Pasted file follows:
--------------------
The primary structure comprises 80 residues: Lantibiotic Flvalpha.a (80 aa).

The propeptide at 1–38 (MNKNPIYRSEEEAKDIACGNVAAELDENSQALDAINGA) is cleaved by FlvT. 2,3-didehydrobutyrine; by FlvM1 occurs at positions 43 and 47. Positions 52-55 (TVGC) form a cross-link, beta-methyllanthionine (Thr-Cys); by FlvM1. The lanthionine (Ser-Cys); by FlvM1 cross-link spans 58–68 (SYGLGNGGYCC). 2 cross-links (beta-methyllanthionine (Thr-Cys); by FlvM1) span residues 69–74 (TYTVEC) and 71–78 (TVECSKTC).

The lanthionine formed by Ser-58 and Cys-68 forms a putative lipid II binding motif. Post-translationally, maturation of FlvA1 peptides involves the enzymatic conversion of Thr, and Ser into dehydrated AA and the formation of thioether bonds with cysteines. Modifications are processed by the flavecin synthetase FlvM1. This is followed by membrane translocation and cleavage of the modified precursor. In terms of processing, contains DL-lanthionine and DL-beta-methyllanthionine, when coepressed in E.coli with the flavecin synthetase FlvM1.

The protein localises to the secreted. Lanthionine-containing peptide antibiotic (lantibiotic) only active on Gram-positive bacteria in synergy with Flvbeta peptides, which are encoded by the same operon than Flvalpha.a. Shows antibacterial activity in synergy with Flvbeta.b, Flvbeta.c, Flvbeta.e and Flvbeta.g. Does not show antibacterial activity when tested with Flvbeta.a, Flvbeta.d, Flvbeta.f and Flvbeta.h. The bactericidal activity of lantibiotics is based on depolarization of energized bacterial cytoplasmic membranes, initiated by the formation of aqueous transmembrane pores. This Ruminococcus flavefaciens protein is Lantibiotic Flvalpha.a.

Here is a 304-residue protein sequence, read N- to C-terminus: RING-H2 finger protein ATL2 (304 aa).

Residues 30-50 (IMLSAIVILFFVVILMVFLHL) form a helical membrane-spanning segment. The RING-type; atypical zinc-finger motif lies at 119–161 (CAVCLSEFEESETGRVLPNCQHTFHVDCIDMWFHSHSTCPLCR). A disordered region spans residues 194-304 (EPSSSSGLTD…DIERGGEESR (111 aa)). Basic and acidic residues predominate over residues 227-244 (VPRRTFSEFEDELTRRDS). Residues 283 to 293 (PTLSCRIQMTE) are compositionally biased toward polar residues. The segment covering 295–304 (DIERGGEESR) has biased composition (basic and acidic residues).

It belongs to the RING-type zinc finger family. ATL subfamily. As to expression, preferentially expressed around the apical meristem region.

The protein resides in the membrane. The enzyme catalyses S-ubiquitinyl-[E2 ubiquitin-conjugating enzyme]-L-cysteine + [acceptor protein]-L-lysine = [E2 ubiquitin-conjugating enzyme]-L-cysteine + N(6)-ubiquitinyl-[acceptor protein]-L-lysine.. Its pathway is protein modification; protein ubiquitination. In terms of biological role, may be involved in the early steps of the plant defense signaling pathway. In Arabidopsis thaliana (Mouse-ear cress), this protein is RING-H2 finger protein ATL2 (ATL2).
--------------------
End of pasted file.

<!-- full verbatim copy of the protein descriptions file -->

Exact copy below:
The primary structure comprises 80 residues: Lantibiotic Flvalpha.a (80 aa).

The propeptide at 1–38 (MNKNPIYRSEEEAKDIACGNVAAELDENSQALDAINGA) is cleaved by FlvT. 2,3-didehydrobutyrine; by FlvM1 occurs at positions 43 and 47. Positions 52-55 (TVGC) form a cross-link, beta-methyllanthionine (Thr-Cys); by FlvM1. The lanthionine (Ser-Cys); by FlvM1 cross-link spans 58–68 (SYGLGNGGYCC). 2 cross-links (beta-methyllanthionine (Thr-Cys); by FlvM1) span residues 69–74 (TYTVEC) and 71–78 (TVECSKTC).

The lanthionine formed by Ser-58 and Cys-68 forms a putative lipid II binding motif. Post-translationally, maturation of FlvA1 peptides involves the enzymatic conversion of Thr, and Ser into dehydrated AA and the formation of thioether bonds with cysteines. Modifications are processed by the flavecin synthetase FlvM1. This is followed by membrane translocation and cleavage of the modified precursor. In terms of processing, contains DL-lanthionine and DL-beta-methyllanthionine, when coepressed in E.coli with the flavecin synthetase FlvM1.

The protein localises to the secreted. Lanthionine-containing peptide antibiotic (lantibiotic) only active on Gram-positive bacteria in synergy with Flvbeta peptides, which are encoded by the same operon than Flvalpha.a. Shows antibacterial activity in synergy with Flvbeta.b, Flvbeta.c, Flvbeta.e and Flvbeta.g. Does not show antibacterial activity when tested with Flvbeta.a, Flvbeta.d, Flvbeta.f and Flvbeta.h. The bactericidal activity of lantibiotics is based on depolarization of energized bacterial cytoplasmic membranes, initiated by the formation of aqueous transmembrane pores. This Ruminococcus flavefaciens protein is Lantibiotic Flvalpha.a.

Here is a 304-residue protein sequence, read N- to C-terminus: RING-H2 finger protein ATL2 (304 aa).

Residues 30-50 (IMLSAIVILFFVVILMVFLHL) form a helical membrane-spanning segment. The RING-type; atypical zinc-finger motif lies at 119–161 (CAVCLSEFEESETGRVLPNCQHTFHVDCIDMWFHSHSTCPLCR). A disordered region spans residues 194-304 (EPSSSSGLTD…DIERGGEESR (111 aa)). Basic and acidic residues predominate over residues 227-244 (VPRRTFSEFEDELTRRDS). Residues 283 to 293 (PTLSCRIQMTE) are compositionally biased toward polar residues. The segment covering 295–304 (DIERGGEESR) has biased composition (basic and acidic residues).

It belongs to the RING-type zinc finger family. ATL subfamily. As to expression, preferentially expressed around the apical meristem region.

The protein resides in the membrane. The enzyme catalyses S-ubiquitinyl-[E2 ubiquitin-conjugating enzyme]-L-cysteine + [acceptor protein]-L-lysine = [E2 ubiquitin-conjugating enzyme]-L-cysteine + N(6)-ubiquitinyl-[acceptor protein]-L-lysine.. Its pathway is protein modification; protein ubiquitination. In terms of biological role, may be involved in the early steps of the plant defense signaling pathway. In Arabidopsis thaliana (Mouse-ear cress), this protein is RING-H2 finger protein ATL2 (ATL2).